SS: As a woman in what’s still very much a man’s world, you’ll be aware of the gender issues, but how do you and Invesco go about thinking about diversity and inclusivity when you’re constructing the investment team and thinking about what that team will look like in the future?


SB: Yeah. I mean, look it’s a crucial question and, you know, I’ve been involved with the women’s network at work and also sort of involved with other areas of our sort of diversity and inclusion sort of social mobility, which I feel strongly about. And we’ve got really active work streams in a number of areas.


I think the truth is, you know, none of these things you can turn overnight. You know, the reality is that, you know, at senior levels, the pool isn’t as broad as you’d like it to be. So I think a lot is about the pipeline. A lot is about, you know, that sort of granular work of going into schools, into universities, explaining what the business is, you know, where, what the different types of roles are and really doing an educational element. I think, you know, then when you all sort of, if you’ve got people interested is then that whole interview process is how do you make that as broad as possible? So we’ve done a lot of work thinking about, you know, what sort of questions you ask, how you do it, how you look, you know, how you move away from the more traditional CV type applicant. You know, thinking of, you know, really encouraging teams to think about, well, what are the pieces where you can actually train people into the role as opposed to needing to have it in place, you know, right from the word go. Thinking about who’s doing the interviewing, you know, making sure it, isn’t just sort of, you know, quite so mono in terms of character.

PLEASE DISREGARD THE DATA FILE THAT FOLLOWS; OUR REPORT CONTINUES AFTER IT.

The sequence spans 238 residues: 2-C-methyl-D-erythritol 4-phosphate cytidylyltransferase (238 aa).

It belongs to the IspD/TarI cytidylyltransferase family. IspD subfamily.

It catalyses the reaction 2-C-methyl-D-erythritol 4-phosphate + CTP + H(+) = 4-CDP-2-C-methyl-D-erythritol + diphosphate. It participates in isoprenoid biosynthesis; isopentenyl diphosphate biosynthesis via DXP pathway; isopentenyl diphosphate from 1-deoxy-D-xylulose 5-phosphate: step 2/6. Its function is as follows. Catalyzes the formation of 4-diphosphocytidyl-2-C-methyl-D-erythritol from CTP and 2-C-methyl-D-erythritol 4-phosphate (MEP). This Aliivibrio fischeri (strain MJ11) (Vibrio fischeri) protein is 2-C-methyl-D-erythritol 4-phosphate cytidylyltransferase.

And then I think, you know, the really for me, I think one of the most powerful sort of methods is using mentoring when people are in the organisation and we have a very active mentoring process and I’ve done, you know, sort of number of years of, and for me, I think that’s a hugely powerful way of, you know, recognising that people have got different, you know, sort of senses in terms of their own abilities and encouraging them to go for things and push themselves in a way that perhaps they don’t naturally feel they could, for whatever reason.